Alternate Perspectives on Work
Does one have to work? Is it the tax we have to pay for our earthly existence — something that everyone has to endure for a few decades before the sweet release of retirement?
Shawn Achor’s studies on happiness says that only10% of happiness is dependent on external circumstances while a whooping 90% is dependent on how our brain processes various experiences, ie its’ interpretation of reality. So is the problem work, or how we view work?
I haven’t come across these perspectives either in my B school nor in the training programs at work. In both places sadly there’s still an over emphasis on theories / information without addressing the fundamental questions / beliefs around work and how it impacts our performance.
Here are some new perspectives that I have been fortunate to learn / observe that is changing my career map:
- We are Designed for Work:
Prolonged rest or even reckless adventure / leisure activities lose their thrill when they become the primary focus — they are only good distractions. The most satisfaction is still found in working on something challenging, meaningful and creates an impact. We get the most long term joy by seeking out things that will cause us frustration, fear and even failure in the short run. Our brain however is programmed to avoid short term pain even at the cost of long term harm — we need to teach it to embrace short term pain.
2. Work is an Act of Service:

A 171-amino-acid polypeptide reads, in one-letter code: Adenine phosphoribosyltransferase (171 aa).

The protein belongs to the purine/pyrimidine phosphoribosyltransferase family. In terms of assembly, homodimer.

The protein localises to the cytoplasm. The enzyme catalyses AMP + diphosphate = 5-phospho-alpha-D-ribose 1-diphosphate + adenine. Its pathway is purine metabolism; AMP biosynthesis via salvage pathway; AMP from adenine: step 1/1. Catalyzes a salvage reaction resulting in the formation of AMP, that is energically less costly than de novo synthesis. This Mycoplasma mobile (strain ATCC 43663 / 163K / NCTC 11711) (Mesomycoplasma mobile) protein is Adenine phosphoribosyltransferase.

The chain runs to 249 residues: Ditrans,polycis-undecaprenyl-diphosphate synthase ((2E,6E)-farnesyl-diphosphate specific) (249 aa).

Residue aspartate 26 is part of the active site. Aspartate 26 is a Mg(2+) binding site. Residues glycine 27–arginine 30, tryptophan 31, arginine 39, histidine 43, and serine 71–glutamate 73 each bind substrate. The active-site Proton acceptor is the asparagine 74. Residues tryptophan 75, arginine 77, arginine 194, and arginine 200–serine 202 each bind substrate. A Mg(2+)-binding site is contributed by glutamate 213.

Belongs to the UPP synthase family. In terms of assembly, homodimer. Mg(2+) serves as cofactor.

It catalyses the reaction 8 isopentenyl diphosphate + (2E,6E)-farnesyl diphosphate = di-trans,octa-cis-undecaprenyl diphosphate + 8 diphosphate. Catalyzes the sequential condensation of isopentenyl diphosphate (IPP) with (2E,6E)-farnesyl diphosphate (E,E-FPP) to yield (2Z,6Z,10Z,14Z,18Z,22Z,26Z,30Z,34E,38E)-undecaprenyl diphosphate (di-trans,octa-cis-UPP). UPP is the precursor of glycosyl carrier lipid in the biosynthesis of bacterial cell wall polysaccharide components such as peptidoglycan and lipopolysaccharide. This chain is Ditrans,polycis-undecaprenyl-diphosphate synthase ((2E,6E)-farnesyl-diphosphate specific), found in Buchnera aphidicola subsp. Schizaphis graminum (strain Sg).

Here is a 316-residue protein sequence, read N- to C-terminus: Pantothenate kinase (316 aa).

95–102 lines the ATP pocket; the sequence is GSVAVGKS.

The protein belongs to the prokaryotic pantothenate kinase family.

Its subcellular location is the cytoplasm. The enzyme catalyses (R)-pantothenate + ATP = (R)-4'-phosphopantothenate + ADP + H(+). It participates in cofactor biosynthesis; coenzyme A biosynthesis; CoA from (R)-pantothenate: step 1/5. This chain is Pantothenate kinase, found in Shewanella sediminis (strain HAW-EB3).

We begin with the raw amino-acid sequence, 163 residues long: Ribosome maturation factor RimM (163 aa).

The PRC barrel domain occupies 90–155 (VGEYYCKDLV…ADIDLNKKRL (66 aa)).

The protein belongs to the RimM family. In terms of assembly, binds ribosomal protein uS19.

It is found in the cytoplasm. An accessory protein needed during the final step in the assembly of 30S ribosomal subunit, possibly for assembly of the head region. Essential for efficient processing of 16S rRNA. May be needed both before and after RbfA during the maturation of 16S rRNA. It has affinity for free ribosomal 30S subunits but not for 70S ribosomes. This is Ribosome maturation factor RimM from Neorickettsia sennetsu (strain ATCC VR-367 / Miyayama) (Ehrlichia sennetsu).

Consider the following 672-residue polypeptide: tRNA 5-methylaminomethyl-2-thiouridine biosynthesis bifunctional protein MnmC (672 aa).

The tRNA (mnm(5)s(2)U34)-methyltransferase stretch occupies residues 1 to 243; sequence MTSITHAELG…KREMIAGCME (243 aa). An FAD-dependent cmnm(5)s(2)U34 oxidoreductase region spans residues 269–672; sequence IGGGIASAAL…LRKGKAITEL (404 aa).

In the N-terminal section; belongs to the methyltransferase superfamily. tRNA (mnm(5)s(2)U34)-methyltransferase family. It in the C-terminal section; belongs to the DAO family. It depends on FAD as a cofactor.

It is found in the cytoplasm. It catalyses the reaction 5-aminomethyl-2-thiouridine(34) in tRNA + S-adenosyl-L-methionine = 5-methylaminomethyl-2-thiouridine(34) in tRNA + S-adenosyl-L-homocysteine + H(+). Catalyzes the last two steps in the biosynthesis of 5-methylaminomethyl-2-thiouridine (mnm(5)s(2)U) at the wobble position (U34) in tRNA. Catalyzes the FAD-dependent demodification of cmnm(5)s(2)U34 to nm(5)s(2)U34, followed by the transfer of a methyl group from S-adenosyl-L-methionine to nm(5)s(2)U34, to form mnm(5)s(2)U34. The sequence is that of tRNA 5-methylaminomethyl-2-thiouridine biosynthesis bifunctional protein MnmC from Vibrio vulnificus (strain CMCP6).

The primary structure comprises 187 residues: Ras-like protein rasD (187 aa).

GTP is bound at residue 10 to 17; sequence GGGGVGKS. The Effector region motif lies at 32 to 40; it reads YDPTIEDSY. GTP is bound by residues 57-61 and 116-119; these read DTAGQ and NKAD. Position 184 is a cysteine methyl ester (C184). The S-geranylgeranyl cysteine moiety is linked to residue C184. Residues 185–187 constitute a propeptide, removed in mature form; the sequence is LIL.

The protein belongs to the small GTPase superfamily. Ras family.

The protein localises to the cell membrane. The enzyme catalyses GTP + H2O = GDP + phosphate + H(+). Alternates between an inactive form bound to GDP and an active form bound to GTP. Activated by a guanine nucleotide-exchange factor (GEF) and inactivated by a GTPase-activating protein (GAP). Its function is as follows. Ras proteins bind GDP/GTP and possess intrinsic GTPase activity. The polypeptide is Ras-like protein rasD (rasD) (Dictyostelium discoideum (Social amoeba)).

Most of us have a natural desire to help others. We however tend to restrict this to few acts of charity done in small ways more so due to understandable practical realities. We also want to be doing something meaningful with our lives — this is a powerful feeling that we are more aware of a times when we feel its nagging absence. Work provides a platform that helps us achieve both of these deep desires when we choose to focus on the people who are at the receiving end of our service / interaction. We make a conscious shift from focussing on our efforts and the extrinsic rewards associated with it and look at how we are / can help someone do better. In doing this we also slowly loosen the grip the external rewards have on our emotions.
3. Work Helps us Discover Ourselves:
Work when rightly approached can be seen as a regular assessment of where we stand vis a vis what’s important to us. There’s so many opportunities, feedback and ideas thrown about by various people that we won’t get elsewhere. We can use these inputs to constantly clarify what matters to us and what we need to do about it. The answers to these questions will move us towards jobs where we work on what’s important to us, keep getting better at it and makes us feel most alive.
Sometimes it’s not a shift in job that’s needed, but a shift in perspective. What’s your shift?